Jimmy Cauty’s ‘ADP Riot Tour’

Jimmy Cauty's 'ADP Riot Tour'

The Florrie (Florence Institute), Liverpool
8th July – 15th July 2016

Reviewed by JJ Schaer

The ADP (Aftermath Dislocation Principle) Riot Tour is currently taking place in The Florrie in the heart of Toxteth. The exhibit is within a heavily graffitied shipping container. When I was there people where adding their mark to it with Sharpies, spray paints and stencils. Around the outside are a number of peep-holes that allow you to gaze inside. Inside contains a huge diorama of an area devastated by rioting. One end shows an urban metropolis and it slowly merges into a rural landscape. All smashed up and swathed in police.

It looks like a demented railway set. When you look closely there is so much detail. Hundreds of tiny police officers benignly stand around amidst scenes of chaos, illuminated by numerous blue flashing lights and tiny street lamps. When you look close you can see shops smashed up, bus stops in pieces, tiny flipped over cars, graffiti adorned on the tiny walls and the remnants of a wicker man burning. Despite the violence there is not a civilian in sight.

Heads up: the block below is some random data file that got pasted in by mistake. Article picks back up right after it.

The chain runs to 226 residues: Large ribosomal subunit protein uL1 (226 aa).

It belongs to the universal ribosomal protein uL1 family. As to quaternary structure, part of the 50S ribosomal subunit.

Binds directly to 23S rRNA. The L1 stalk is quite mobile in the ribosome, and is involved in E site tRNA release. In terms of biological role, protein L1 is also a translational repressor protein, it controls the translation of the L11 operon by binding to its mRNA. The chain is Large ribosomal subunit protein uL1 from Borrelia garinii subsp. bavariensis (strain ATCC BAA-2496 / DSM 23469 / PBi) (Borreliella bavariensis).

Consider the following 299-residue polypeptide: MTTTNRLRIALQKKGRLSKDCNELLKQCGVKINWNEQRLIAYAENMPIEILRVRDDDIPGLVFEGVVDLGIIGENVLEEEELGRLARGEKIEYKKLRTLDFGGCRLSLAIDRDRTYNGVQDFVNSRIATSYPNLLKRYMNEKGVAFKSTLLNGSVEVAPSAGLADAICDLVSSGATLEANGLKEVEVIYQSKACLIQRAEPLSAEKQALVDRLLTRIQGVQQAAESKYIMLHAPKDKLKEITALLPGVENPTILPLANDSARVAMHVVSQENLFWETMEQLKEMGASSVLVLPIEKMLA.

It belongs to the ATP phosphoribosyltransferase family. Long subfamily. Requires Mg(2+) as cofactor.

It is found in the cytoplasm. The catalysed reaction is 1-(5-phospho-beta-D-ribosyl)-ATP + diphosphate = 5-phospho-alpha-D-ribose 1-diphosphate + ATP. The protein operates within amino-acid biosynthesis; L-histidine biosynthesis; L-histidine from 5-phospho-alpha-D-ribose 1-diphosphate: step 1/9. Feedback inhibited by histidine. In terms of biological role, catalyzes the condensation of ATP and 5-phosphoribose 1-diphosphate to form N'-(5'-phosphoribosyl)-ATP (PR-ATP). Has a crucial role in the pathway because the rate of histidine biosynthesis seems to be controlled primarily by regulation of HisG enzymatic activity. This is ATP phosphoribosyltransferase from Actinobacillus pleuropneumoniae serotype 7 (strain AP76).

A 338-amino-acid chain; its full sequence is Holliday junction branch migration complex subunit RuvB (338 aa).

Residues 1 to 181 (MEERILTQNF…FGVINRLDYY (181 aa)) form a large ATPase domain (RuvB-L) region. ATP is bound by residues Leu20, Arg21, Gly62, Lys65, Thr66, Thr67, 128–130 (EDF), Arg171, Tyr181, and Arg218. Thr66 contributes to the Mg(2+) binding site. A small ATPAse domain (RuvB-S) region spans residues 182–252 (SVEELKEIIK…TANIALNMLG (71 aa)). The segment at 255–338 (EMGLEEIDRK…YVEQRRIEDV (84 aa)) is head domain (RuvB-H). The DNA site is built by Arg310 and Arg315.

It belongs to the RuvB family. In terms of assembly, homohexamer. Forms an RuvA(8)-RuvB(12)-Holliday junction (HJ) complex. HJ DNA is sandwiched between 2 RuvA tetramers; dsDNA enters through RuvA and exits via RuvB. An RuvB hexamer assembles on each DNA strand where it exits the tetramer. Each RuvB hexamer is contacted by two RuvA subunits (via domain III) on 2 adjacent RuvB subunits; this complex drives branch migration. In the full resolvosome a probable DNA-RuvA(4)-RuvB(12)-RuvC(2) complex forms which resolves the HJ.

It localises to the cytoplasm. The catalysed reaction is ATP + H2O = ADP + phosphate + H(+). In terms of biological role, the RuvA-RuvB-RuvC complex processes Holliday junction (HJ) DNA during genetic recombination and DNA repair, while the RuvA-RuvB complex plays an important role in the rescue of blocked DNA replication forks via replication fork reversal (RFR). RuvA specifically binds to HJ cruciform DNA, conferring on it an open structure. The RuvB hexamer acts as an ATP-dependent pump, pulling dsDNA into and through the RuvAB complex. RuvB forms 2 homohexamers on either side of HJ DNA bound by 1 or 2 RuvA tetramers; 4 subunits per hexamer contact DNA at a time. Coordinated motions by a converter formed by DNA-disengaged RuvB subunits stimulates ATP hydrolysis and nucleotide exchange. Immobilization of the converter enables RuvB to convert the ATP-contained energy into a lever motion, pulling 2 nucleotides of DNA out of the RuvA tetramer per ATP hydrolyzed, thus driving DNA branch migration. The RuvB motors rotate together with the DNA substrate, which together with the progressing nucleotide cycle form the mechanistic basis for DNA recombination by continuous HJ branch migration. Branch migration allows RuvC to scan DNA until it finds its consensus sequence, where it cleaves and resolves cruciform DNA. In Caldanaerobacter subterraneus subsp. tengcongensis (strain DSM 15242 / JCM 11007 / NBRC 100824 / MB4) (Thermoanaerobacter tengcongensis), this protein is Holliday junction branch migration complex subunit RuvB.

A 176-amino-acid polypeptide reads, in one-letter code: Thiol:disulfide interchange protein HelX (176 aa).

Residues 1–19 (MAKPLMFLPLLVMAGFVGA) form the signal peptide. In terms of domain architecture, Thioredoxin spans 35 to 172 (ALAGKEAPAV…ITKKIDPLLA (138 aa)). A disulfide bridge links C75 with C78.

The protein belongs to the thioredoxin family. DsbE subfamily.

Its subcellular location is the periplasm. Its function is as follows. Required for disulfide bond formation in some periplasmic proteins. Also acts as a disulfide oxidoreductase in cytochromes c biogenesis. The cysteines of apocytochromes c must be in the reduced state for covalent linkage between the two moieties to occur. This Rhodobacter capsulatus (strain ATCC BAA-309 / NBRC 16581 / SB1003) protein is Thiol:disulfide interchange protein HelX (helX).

adp-riot-tour3

The literature stated that the scene is set in the not too distant future in an area of Bedfordshire. The impetus behind the unrest remaining a mystery.

It is part of the Riot Tour and over the next few months it is being planted in areas that have been the setting of famous British riots in the past. It was originally exhibited at Banksy’s Dismaland and has been on the move ever since.

It is an unusual and unique exhibit and I thoroughly enjoyed going down to see it. It is reminiscent of the Chapman brothers’ tiny Nazi dioramas and contains the same sort of dark humour. The peep-holes make you feel as though you are completely immersed in the tiny dystopian world. You can then join in with the anarchy by defacing its container.

adp-riot-tour2

The rest of the Florrie is also hosting a variety of riot themed exhibits. On show are a number of photographs taken during the Toxteth riots in 1981 next to a political stamp collection.

There are also a number of pieces from local artists, including portraits of Ricky Tomlinson that he sat for and a selection of frantic dioramas from local kids. One of the guides told me that this is a part of a drive to transform the Florrie into an arts hub by promoting local talents.

The exhibition is only on for a few days before it continues on its journey around the country and it is well worth the visit.

Leave a Reply

Your email address will not be published.

Please answer this (to remove spam) *